Ten current supervisors of the Consolidated Edison Corporation of New York, Inc. ("Con Ed") and one recently retired Con Ed employee have been arrested for soliciting and accepting more than $1 million in kickbacks from a contractor in connection with construction projects in New York City and Westchester County. The 10 Con Ed supervisors arrested today work at Con Ed offices in Manhattan, Queens, and the Bronx, as well as in Westchester County.
According to the complaints unsealed this morning, since 2004 the defendants solicited and accepted more than $1 million in kickback payments from the president and co-owner of a construction company ("the Contractor") that performed gas line and electrical work for Con Ed on construction projects in New York City and Westchester County. In exchange for those Kickbacks, the defendant Con Ed supervisors in many instances approved payments to the Contractor for work that was never performed.
In addition, the defendants also often demanded as a kickback a percentage of the "extras," or unearned payments made to the Contractor. In one instance, the "extra" amount added to a contract payment for work that was never performed totaled $500,000. On other occasions, certain defendants demanded monthly kickback payments in exchange for ensuring that the Contractor's invoices would be paid promptly, and that the payments requested in the invoices would not be cut. On still other occasions, certain defendants agreed, in exchange for bribe payments, to direct additional work to the Contractor that was not necessary or required. Some of the defendants also demanded non-monetary payoffs, such as tickets to a New York Giants/Dallas Cowboys football game, a Blackberry Curve, a watch, and sunglasses.
"ICE investigates financial crimes that exploit vulnerabilities within the U.S. financial, trade, and transportation sectors that could be used by criminal organizations," said ICE Special Agent-in-Charge Smith. "I commend the El Dorado Task Force, an ICE-led financial investigative component of the Department of Homeland Security that identified these public utility employees that defrauded residents of New York for years."
"These defendants used their positions at Con Ed to line their own pockets at the expense of utility customers and the residents of the New York City metropolitan area," stated United States Attorney Campbell. "This case demonstrates our commitment to holding those who place their own interests ahead of the public they serve accountable for their actions." Mr. Campbell expressed his grateful appreciation to the investigating agencies and added that the investigation is continuing.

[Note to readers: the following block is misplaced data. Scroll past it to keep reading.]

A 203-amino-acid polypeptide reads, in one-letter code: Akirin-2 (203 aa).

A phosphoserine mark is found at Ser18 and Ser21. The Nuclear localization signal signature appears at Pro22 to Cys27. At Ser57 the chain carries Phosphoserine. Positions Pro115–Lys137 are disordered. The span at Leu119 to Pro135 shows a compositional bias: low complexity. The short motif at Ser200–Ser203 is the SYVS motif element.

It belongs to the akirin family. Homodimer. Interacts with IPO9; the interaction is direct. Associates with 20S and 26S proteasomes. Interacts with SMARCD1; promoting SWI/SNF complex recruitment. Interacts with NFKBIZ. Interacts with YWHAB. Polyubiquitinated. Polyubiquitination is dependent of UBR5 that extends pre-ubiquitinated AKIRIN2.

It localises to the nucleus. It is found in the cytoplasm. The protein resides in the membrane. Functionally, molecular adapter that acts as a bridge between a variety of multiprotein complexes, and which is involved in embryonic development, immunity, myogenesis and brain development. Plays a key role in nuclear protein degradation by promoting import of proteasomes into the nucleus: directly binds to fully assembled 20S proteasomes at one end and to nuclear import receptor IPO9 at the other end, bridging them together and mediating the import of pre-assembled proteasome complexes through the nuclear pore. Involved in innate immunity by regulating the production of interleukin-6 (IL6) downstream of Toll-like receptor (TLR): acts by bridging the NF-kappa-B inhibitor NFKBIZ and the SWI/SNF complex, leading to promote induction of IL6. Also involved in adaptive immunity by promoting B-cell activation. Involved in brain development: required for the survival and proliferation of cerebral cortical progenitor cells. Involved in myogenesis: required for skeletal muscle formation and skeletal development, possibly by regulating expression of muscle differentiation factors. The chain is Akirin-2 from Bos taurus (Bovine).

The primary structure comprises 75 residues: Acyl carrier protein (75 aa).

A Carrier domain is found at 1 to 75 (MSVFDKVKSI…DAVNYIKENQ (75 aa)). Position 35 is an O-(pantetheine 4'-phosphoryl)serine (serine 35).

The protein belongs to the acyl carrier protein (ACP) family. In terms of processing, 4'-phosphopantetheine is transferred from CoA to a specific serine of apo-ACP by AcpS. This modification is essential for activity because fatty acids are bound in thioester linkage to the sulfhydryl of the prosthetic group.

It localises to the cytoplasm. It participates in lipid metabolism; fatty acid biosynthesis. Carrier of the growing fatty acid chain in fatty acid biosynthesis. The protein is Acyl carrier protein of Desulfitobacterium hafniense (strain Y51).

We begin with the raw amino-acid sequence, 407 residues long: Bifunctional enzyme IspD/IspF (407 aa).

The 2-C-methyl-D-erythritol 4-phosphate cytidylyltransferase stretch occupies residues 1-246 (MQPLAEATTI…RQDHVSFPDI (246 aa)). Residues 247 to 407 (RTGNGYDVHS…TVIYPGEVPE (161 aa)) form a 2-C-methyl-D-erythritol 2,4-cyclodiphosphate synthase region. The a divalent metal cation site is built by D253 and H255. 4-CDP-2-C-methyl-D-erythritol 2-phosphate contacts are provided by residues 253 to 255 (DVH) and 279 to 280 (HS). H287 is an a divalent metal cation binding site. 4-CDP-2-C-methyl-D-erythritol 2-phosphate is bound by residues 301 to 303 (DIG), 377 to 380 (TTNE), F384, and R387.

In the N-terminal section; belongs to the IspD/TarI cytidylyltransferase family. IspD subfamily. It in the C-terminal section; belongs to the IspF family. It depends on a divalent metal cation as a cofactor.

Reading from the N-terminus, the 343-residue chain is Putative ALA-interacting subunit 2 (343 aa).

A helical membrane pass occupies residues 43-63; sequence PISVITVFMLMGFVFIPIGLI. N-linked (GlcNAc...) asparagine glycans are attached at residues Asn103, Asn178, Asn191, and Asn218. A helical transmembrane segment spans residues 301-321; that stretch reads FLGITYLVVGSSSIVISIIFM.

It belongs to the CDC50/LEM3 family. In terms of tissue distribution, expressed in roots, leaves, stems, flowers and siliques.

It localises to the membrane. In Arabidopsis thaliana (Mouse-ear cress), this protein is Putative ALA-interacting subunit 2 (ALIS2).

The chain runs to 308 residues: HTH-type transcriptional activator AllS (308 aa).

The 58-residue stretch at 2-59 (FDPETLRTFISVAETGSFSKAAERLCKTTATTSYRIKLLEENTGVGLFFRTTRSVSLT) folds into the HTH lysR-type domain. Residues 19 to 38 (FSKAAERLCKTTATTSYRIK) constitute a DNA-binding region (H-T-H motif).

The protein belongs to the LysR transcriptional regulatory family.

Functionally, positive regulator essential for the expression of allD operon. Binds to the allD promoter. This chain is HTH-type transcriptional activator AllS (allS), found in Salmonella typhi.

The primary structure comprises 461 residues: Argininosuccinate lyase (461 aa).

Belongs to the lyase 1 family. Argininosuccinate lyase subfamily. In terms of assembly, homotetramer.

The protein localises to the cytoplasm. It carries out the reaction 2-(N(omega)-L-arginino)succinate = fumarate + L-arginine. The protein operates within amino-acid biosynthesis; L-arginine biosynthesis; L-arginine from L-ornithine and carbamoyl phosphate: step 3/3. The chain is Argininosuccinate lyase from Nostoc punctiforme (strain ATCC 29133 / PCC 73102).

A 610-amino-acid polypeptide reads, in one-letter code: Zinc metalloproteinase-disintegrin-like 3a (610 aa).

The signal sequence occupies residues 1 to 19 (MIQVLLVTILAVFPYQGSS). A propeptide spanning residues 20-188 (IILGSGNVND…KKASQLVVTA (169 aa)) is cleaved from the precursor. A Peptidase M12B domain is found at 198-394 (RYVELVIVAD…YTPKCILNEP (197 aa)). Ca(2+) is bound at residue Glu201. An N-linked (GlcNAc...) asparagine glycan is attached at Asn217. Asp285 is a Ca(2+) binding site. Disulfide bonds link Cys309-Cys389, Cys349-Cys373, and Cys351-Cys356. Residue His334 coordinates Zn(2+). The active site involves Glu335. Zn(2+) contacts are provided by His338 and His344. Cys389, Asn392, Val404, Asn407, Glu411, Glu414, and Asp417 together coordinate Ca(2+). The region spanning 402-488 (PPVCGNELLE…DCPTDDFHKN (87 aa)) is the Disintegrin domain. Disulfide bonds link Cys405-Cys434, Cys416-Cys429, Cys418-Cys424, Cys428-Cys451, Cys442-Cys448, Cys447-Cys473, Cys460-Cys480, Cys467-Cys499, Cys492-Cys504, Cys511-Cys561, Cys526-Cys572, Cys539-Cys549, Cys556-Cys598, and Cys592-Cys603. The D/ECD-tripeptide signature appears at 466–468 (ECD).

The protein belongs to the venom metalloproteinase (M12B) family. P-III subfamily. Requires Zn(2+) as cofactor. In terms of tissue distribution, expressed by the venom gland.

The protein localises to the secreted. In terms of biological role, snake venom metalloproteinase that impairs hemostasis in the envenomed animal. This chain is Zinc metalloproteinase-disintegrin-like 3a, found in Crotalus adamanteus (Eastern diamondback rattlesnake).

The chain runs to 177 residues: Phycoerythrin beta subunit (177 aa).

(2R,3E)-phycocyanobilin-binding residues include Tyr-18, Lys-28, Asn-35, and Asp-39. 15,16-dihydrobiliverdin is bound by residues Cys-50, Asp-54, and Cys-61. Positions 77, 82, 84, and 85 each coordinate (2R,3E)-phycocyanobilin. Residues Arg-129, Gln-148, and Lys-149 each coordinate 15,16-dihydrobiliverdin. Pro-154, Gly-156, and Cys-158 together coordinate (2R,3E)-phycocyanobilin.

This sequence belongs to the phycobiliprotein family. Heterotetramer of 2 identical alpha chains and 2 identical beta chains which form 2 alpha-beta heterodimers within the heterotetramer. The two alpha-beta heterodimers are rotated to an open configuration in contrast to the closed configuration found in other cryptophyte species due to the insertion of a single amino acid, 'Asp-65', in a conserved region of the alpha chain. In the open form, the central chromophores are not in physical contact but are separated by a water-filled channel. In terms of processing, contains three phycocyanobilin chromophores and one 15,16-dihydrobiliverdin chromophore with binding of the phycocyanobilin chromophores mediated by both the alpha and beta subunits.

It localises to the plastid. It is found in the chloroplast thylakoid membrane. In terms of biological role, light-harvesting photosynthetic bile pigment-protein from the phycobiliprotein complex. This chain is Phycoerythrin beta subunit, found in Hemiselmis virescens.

During the investigation, the Contractor, under the supervision of law enforcement agents, wore a recording device while meeting with nine of the defendants and made payoffs to them ranging from $1,000 to $5,000. Two retired Con Ed employees, one a supervisor, also wore recording devices and under the supervision of law enforcement agents recorded incriminating conversations with three of the defendants. The investigation produced 60 hours of undercover recordings, 51 meetings with the defendants monitored by law enforcement agents, and approximately $80,000 of monitored bribe payments.
Con Ed is a New York-based public utility that provides electrical, gas, and steam utility services in New York City and Westchester County. As a provider of such services, it is responsible for the maintenance and repair of its electrical, gas, and steam lines, as well as the installation of new lines, as needed. Con Ed is also responsible for rebuilding and rerouting existing utility lines when construction projects interfere with those lines.
The arrests were announced by Benton J. Campbell, United States Attorney for the Eastern District of New York; Peter J. Smith, special agent in charge of the ICE office of investigations in New York; Patricia J. Haynes, Special Agent-in-Charge, Criminal Investigation, Internal Revenue Service, New York; and Robert E. Van Etten, Inspector General, The Port Authority of New York and New Jersey, Office of the Inspector General.
If convicted, each defendant faces a maximum sentence of 10 years' imprisonment and a $250,000 fine. The government's case is being prosecuted by Assistant United States Attorneys Sarah Coyne and Monica Ryan.